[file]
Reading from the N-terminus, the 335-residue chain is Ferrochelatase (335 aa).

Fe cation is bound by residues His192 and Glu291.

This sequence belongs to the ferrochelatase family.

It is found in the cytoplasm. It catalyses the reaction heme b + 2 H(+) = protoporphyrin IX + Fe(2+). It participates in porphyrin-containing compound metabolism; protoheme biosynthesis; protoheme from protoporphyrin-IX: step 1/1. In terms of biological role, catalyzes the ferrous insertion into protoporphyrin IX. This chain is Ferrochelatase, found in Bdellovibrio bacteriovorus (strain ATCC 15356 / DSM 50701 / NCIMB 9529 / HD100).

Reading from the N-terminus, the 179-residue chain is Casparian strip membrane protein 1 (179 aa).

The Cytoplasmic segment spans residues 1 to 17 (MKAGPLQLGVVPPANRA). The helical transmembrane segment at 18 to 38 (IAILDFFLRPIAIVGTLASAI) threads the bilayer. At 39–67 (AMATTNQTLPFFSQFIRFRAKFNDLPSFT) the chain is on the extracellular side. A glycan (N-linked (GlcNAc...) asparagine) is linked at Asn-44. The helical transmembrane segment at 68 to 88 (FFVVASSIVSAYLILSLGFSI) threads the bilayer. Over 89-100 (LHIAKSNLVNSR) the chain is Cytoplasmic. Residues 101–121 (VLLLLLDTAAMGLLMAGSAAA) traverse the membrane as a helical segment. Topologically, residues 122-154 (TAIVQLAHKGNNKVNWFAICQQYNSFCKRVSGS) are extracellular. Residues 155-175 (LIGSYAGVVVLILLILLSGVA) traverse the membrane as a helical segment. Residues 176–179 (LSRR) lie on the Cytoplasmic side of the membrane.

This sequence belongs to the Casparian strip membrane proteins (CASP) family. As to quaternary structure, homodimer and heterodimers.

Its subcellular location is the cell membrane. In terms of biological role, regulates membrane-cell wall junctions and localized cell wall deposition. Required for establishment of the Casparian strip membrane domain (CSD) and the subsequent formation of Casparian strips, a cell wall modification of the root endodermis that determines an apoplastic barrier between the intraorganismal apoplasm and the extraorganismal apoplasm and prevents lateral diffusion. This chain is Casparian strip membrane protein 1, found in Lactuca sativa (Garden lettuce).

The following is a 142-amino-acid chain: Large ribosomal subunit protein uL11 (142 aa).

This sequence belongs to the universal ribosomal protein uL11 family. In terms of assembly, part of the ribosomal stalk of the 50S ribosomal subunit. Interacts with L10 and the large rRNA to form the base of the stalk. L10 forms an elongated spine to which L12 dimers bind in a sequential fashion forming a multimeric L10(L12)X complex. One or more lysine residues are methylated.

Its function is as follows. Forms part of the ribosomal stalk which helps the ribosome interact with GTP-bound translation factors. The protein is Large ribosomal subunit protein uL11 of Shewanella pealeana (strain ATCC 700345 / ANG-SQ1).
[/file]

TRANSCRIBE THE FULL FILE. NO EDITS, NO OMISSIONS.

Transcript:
Reading from the N-terminus, the 335-residue chain is Ferrochelatase (335 aa).

Fe cation is bound by residues His192 and Glu291.

This sequence belongs to the ferrochelatase family.

It is found in the cytoplasm. It catalyses the reaction heme b + 2 H(+) = protoporphyrin IX + Fe(2+). It participates in porphyrin-containing compound metabolism; protoheme biosynthesis; protoheme from protoporphyrin-IX: step 1/1. In terms of biological role, catalyzes the ferrous insertion into protoporphyrin IX. This chain is Ferrochelatase, found in Bdellovibrio bacteriovorus (strain ATCC 15356 / DSM 50701 / NCIMB 9529 / HD100).

Reading from the N-terminus, the 179-residue chain is Casparian strip membrane protein 1 (179 aa).

The Cytoplasmic segment spans residues 1 to 17 (MKAGPLQLGVVPPANRA). The helical transmembrane segment at 18 to 38 (IAILDFFLRPIAIVGTLASAI) threads the bilayer. At 39–67 (AMATTNQTLPFFSQFIRFRAKFNDLPSFT) the chain is on the extracellular side. A glycan (N-linked (GlcNAc...) asparagine) is linked at Asn-44. The helical transmembrane segment at 68 to 88 (FFVVASSIVSAYLILSLGFSI) threads the bilayer. Over 89-100 (LHIAKSNLVNSR) the chain is Cytoplasmic. Residues 101–121 (VLLLLLDTAAMGLLMAGSAAA) traverse the membrane as a helical segment. Topologically, residues 122-154 (TAIVQLAHKGNNKVNWFAICQQYNSFCKRVSGS) are extracellular. Residues 155-175 (LIGSYAGVVVLILLILLSGVA) traverse the membrane as a helical segment. Residues 176–179 (LSRR) lie on the Cytoplasmic side of the membrane.

This sequence belongs to the Casparian strip membrane proteins (CASP) family. As to quaternary structure, homodimer and heterodimers.

Its subcellular location is the cell membrane. In terms of biological role, regulates membrane-cell wall junctions and localized cell wall deposition. Required for establishment of the Casparian strip membrane domain (CSD) and the subsequent formation of Casparian strips, a cell wall modification of the root endodermis that determines an apoplastic barrier between the intraorganismal apoplasm and the extraorganismal apoplasm and prevents lateral diffusion. This chain is Casparian strip membrane protein 1, found in Lactuca sativa (Garden lettuce).

The following is a 142-amino-acid chain: Large ribosomal subunit protein uL11 (142 aa).

This sequence belongs to the universal ribosomal protein uL11 family. In terms of assembly, part of the ribosomal stalk of the 50S ribosomal subunit. Interacts with L10 and the large rRNA to form the base of the stalk. L10 forms an elongated spine to which L12 dimers bind in a sequential fashion forming a multimeric L10(L12)X complex. One or more lysine residues are methylated.

Its function is as follows. Forms part of the ribosomal stalk which helps the ribosome interact with GTP-bound translation factors. The protein is Large ribosomal subunit protein uL11 of Shewanella pealeana (strain ATCC 700345 / ANG-SQ1).